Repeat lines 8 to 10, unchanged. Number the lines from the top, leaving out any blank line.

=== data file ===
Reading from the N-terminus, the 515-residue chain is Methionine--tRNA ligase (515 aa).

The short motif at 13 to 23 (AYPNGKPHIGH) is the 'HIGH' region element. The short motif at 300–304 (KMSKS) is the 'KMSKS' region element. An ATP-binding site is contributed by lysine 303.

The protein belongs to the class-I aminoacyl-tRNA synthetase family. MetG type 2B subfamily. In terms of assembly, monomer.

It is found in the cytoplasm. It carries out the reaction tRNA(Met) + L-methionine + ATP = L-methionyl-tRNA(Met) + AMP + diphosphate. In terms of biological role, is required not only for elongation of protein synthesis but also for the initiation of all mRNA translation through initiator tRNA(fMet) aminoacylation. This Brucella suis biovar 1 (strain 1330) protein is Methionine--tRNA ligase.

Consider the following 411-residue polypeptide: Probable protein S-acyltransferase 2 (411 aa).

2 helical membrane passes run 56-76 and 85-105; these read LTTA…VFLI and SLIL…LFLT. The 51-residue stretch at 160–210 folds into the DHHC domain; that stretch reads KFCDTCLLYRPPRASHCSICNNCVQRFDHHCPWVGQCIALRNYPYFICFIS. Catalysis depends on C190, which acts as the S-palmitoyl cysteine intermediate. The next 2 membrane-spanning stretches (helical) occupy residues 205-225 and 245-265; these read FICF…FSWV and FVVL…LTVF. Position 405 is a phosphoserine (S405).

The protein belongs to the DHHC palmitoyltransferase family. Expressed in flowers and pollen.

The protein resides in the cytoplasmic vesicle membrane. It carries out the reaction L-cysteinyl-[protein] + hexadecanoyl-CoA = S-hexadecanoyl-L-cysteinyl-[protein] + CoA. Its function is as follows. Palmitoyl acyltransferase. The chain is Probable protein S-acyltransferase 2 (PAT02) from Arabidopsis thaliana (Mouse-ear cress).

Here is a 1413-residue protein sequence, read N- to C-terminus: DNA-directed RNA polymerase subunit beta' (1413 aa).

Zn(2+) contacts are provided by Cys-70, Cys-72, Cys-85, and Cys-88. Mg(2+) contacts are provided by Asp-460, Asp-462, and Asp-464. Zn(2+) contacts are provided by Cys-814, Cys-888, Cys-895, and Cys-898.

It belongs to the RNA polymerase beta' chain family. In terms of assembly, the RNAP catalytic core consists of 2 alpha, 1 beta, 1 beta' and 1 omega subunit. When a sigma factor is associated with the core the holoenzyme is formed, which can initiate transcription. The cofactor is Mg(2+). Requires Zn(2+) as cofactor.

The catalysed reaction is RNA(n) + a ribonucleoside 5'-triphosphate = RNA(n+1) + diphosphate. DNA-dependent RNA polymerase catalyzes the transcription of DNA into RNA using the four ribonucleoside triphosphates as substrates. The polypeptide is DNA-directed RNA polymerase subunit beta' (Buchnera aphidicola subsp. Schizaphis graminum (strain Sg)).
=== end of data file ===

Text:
The protein resides in the cytoplasmic vesicle membrane. It carries out the reaction L-cysteinyl-[protein] + hexadecanoyl-CoA = S-hexadecanoyl-L-cysteinyl-[protein] + CoA. Its function is as follows. Palmitoyl acyltransferase. The chain is Probable protein S-acyltransferase 2 (PAT02) from Arabidopsis thaliana (Mouse-ear cress).

Here is a 1413-residue protein sequence, read N- to C-terminus: DNA-directed RNA polymerase subunit beta' (1413 aa).

Zn(2+) contacts are provided by Cys-70, Cys-72, Cys-85, and Cys-88. Mg(2+) contacts are provided by Asp-460, Asp-462, and Asp-464. Zn(2+) contacts are provided by Cys-814, Cys-888, Cys-895, and Cys-898.